10. 10. Forks and eventual linearity • What if two miners simultaneously finish building b, with distinct transactions? – a fork occurs. • Solution: – miner of (b+1) links his new block after • the longest valid ‘fork’ or a randomly selected one if all valid forks are of equal length – The probability of only one fork emerging as the longest increases exponentially with depth • eventually linear stability – A Block b in BC is ‘confirmed’ in Bitcoin if it is followed by at least 6 other blocks – If b with ‘Alice to Bob’ is followed by 6 blocks, then • the probability of b with ‘Alice to Cindy’ also being followed by 6 blocks, is very close to 0 • Bitcoin choice of 6 is heuristic (no finite number can guarantee fork elimination) – Minors of blocks in losing fork(s) get no reward despite their hard work 10 b-1 b b b+1 b+2 b+3 b+4 b+5A->B A->C
  11. 11. Bitcoin against adversaries Kroll, Davey & Felten: The Economics of Bitcoin Mining. Economics of Info. Security, 2013. • Bitcoin cannot be governance-free • Prone to mining cartels exploiting fork resolution – Goldfinger attack • Summary – Bitcoin consensus is unstable due to permitting and subsequent handling of forks 11
  12. 12. Consensus by Collegium of hosts • Hosts H1, H2, .. Hn implement Scrooge – All correct hosts maintain identical copies of BC – 1-copy abstraction • Say, latest Block is b-1 and a correct host Hj – collects a set TSj of transactions it sees, and – forms Bj as its candidate for Block b • Correct hosts agree which candidate B becomes b in BC • Fortuitous situation: all Hj are correct, collect identical TSj & compose identical Bj; 12
  13. 13. Challenges • Say, n = 4, H3 and H4 are malicious • Correct hosts form non-identical B: B1 != B2 13 H1 H2 H4H3 B1|Sig_1 B2|Sig_2 B2|Sig_3 Bag = [B1, B2, B1, B1] B1|Sig_3 B1|Sig_4 B2|Sig_4 Bag = [B1, B2, B2, B2] Any deterministic Choice on Bag will differ for H1 and H2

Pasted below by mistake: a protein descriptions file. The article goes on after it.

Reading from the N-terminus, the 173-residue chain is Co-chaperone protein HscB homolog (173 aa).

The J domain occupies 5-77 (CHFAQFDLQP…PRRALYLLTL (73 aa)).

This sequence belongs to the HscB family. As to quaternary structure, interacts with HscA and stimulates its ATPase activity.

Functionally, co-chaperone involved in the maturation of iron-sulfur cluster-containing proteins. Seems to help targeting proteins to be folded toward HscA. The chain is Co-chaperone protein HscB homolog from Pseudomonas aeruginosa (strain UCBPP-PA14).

14. 14. Fix Requires.. • At most f hosts to get malicious in interval T f < n/3 n=4, so f < 1.3, f = 1 • More than one consultation round • PoW equivalent: b with (n-f) host signatures • Ensuring f < n/3 beyond T requires proactive rejuvenation of hosts 14
  15. 15. Centralised Consensus • One host acts as the coordinator • +ve: three consultation rounds • -ve: high latencies if coordinator not correct or not be seen to be correct by other hosts – A network adversary can make it non-terminating • Canonical work: Practical Byzantine Fault Tolerant Consensus, Castro & Liskov, 2002 15
  16. 16. Decentralised/Randomized Consensus • Multiple rounds • At the start of each round, – honest host randomly picks a B from all known candidates – Let p = prob that all honest hosts choose the same B • Good eventually happens: (1-p)r = 0 as r  • -ve: more than 3 rounds possible for termination • +ve eventual termination guaranteed – resilient to network adversary 16
  17. 17. Selected Works • 1982: Lamport. Byzantine Generals Problem (TOPLAS) – Malicious hosts + well-defined network behaviour • 1983: Ben-Or. Randomized Consensus – Malicious Hosts, Adversarial Network, B is binary • 1985: N Lynch. FLP Impossibility (JACM) – No bounded termination for consensus on adversarial network even if hosts can only crash – Cannot escape eventual termination when adversary can delay network traffic • 1986: Ezhilchelvan. Early Terminating Consensus (SRDS) – Crash-only hosts, benign network. • 2001: Ezhilchelvan, Raynal. Randomized Consensus – Crash-only hosts, adversarial network. • 2002: Liskov. Deterministic Consensus. – Malicious Hosts, eventually cooperative network – Zookeeper its Crash-only versions • 2006: Ezhilchelvan. Consensus when n > 6 (max no of malicious hosts) – Bounded termination through fault-reduction, adversarial network • 2011: Ezhilchelvan. Randomised consensus on MANET – Crash-only wireless hosts, eventually partition-free network. • 2016: Raynal. Randomised Consensus (TPDS) – Malicious Hosts, adversarial network network 17